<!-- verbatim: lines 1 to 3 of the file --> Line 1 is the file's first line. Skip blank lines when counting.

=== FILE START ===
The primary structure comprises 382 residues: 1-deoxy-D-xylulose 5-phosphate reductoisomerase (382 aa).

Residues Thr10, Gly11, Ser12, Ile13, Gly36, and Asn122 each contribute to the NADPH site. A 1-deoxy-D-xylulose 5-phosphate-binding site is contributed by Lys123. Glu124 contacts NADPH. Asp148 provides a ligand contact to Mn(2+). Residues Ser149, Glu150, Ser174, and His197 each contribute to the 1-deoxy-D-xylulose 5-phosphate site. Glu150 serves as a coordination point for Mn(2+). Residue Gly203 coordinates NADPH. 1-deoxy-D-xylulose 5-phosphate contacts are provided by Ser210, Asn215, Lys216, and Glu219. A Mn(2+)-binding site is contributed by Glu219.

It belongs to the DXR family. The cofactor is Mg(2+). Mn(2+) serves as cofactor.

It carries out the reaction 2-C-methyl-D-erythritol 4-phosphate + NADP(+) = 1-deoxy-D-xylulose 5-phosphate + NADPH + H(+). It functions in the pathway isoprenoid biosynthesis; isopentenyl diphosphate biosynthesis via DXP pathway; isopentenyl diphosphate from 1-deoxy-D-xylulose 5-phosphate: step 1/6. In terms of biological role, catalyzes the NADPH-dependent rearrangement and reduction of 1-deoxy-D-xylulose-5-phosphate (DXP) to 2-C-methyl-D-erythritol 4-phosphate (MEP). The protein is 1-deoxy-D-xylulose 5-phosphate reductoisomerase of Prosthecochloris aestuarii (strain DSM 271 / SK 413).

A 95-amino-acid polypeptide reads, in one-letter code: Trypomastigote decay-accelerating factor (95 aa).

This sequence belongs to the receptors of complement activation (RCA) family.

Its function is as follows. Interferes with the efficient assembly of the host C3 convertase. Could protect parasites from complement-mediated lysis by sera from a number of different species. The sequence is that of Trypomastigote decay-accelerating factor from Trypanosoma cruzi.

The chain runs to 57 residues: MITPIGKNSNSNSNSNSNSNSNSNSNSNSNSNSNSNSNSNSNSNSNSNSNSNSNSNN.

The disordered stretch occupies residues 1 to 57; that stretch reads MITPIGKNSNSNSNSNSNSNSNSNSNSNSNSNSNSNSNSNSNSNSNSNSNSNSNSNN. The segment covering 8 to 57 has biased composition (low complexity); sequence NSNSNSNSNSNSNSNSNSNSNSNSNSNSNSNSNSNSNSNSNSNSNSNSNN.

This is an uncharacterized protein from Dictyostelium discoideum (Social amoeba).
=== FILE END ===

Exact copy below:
The primary structure comprises 382 residues: 1-deoxy-D-xylulose 5-phosphate reductoisomerase (382 aa).

Residues Thr10, Gly11, Ser12, Ile13, Gly36, and Asn122 each contribute to the NADPH site. A 1-deoxy-D-xylulose 5-phosphate-binding site is contributed by Lys123. Glu124 contacts NADPH. Asp148 provides a ligand contact to Mn(2+). Residues Ser149, Glu150, Ser174, and His197 each contribute to the 1-deoxy-D-xylulose 5-phosphate site. Glu150 serves as a coordination point for Mn(2+). Residue Gly203 coordinates NADPH. 1-deoxy-D-xylulose 5-phosphate contacts are provided by Ser210, Asn215, Lys216, and Glu219. A Mn(2+)-binding site is contributed by Glu219.

It belongs to the DXR family. The cofactor is Mg(2+). Mn(2+) serves as cofactor.